Malaysia is blessed with lush greenery and beautiful tropical landscapes that mesmerise the eyes and the soul. With the abundance of flora and fauna, it comes as no surprise that Malaysians would travel beyond the country’s concrete jungles and urban skylines to search for a place that evokes a sense of belonging.
For Bethany Luhong Balan, a Kayan multimedia designer and visual artist who currently resides in Kuching, that special place is Bakun Dam, Sarawak.
“My most recent trip to Bakun Dam was in December last year,” she says. “My father was still in the middle of building his small lodge or homestay, and we spent a weekend there to see the progress.”
“Once you enter the Sungai Asap area, it’s about an hour’s drive to the Bakun Dam jetty, and then about 20–30 minutes by boat to my family’s lodge. The dam reservoir itself is huge, almost the same surface area as Singapore. Our lodge (The Bayoh Lodge) is built right up against the shoreline, at the edge of where the reservoir ends. My father decided to name our lodge after the Bayoh tree, which grows all around us,” explains Bethany.
The Bayoh Lodge has three separate units, each with a sleeping area that can fit 4–5 people, an attached kitchenette and bathroom, and a shared verandah. Her father and uncle lined the verandah with long benches made from planks and tree trunks. Bethany spent her time there with her family, soaking in the scenery, drinking coffee, and enjoying each other’s company.
“We’re still adding more amenities and creature comforts — perhaps a deck or common area for activities. The goal is to eventually open it up once it’s safe to travel again for company retreats or family vacations. It’s very rustic and isolated. There’s no Internet or even phone signal, so we were basically cut off from the human world.”
“We were right in the middle of the animal kingdom, though. There are waterfalls and streams nearby with a lot of freshwater fish. We saw monkeys in the trees on the shoreline, birds and butterflies, and there was even a family of otters that visited our lodge as if they were curious about what we were doing there.”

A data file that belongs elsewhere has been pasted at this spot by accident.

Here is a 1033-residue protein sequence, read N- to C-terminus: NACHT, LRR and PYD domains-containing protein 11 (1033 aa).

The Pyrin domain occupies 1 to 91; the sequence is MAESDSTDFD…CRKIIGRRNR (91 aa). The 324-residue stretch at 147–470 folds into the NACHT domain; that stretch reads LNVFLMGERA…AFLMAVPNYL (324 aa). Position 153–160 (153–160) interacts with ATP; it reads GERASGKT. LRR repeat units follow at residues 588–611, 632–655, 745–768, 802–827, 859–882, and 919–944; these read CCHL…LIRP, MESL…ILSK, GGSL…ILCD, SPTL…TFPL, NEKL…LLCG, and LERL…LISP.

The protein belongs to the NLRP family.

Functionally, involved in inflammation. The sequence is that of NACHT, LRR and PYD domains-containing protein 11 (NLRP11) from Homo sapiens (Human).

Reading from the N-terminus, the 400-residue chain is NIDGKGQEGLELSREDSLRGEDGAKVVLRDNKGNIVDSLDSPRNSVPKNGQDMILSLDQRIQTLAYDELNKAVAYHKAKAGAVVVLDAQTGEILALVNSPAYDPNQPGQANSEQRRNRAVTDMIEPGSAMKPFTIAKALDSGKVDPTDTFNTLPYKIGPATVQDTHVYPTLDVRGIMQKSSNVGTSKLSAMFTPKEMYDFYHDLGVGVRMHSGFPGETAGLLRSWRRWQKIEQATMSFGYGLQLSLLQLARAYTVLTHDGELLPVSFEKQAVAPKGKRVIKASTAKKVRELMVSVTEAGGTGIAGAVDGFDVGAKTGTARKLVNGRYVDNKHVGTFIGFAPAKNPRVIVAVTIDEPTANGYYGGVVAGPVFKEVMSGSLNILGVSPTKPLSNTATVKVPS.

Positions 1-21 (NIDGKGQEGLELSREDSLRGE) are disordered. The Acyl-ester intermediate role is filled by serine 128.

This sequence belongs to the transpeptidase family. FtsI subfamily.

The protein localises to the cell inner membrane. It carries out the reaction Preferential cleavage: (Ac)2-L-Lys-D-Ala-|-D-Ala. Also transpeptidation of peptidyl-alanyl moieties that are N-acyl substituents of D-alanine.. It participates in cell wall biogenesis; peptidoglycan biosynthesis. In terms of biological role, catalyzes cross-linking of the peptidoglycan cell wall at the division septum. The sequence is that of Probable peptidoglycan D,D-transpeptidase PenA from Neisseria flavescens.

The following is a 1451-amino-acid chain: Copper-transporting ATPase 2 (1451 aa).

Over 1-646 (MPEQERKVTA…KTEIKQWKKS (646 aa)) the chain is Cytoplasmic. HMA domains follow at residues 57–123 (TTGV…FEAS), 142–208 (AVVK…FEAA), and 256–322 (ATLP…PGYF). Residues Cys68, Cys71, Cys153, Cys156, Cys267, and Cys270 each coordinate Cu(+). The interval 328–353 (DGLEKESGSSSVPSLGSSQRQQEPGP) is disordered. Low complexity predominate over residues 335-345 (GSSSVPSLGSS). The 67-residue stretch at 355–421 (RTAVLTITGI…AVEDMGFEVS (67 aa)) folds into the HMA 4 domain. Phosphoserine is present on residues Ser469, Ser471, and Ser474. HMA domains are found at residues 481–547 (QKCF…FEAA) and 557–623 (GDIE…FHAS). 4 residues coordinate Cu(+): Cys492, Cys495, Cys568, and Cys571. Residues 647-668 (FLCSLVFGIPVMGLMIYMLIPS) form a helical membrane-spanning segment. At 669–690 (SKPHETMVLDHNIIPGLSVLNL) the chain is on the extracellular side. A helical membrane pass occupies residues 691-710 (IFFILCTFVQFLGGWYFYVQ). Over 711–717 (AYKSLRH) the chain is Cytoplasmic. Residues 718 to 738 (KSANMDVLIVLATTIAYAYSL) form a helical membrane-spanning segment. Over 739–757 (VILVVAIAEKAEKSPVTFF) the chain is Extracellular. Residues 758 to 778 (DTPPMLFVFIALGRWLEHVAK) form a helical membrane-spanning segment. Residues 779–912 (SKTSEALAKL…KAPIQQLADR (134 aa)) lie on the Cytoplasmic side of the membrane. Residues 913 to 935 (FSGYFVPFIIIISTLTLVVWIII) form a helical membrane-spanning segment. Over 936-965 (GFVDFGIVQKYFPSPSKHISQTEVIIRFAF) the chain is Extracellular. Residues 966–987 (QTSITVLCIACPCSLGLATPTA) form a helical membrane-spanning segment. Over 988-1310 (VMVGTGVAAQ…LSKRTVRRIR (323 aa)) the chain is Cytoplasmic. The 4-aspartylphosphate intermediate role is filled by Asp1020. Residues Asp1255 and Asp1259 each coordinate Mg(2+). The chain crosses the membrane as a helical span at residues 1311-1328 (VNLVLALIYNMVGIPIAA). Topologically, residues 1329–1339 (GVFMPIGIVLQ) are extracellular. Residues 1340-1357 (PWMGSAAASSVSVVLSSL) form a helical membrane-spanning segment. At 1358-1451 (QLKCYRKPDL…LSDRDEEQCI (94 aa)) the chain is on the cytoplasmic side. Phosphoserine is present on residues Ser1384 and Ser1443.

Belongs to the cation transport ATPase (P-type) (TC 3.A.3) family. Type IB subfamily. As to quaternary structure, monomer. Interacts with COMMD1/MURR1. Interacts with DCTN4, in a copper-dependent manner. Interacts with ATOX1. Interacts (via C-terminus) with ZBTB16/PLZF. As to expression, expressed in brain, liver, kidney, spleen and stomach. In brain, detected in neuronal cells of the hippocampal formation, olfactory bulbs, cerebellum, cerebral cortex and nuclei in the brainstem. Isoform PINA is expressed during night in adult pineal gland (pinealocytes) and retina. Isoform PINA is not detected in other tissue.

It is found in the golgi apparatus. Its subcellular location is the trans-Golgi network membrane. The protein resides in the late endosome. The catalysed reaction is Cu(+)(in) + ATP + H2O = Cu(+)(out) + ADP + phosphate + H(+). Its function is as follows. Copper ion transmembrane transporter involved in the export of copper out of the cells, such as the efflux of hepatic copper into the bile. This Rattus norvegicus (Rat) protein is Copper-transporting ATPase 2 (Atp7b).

Over 20 years ago, Bethany’s family moved from Bakun Dam to a different location in Sungai Asap, where the differences were quite stark. When it comes to basic amenities, her family didn’t have electricity in Bakun. They had to use oil lamps at night and bathed in the river or out on the back verandah, using rainwater collected in huge basins.
Living in longhouses means that you’re blessed with the wonders of the river. “Longhouses are always built near a river, because in the past, rivers were a source of water, food, and communication. They were our roads, basically. The river we relocated to is smaller and farther away than the one near our old longhouse. Everything feels smaller and tamer somehow, but maybe that’s just because I’m an adult now, not a 7-year-old child.”
Despite the lack of amenities, Bethany admits that her stay at Bakun was refreshing, a restful getaway from the hustle and bustle of city life. Bethany and her family would catch fish and prepare them for dinner, visit waterfalls and just enjoy everything nature could offer. In Bethany’s own words, she was experiencing how her ancestors lived: “If they were hungry, they caught their own food. If they were bored, they told stories.”
It is no wonder that a story like Bethany’s garnered so much attention on her Twitter post. With many of us now yearning for a change of scenery and the chance to simply unplug from our daily routine, a glimpse into Bethany’s story allows us to close our eyes and experience the beauty that Bakun Dam has to offer.
Drop an email to firstname.lastname@example.org to experience Bethany’s journey yourself! And if you’re looking for the next place to escape, check out the list of accommodation for your next trip under Yellow Pages Travel & Leisure section.
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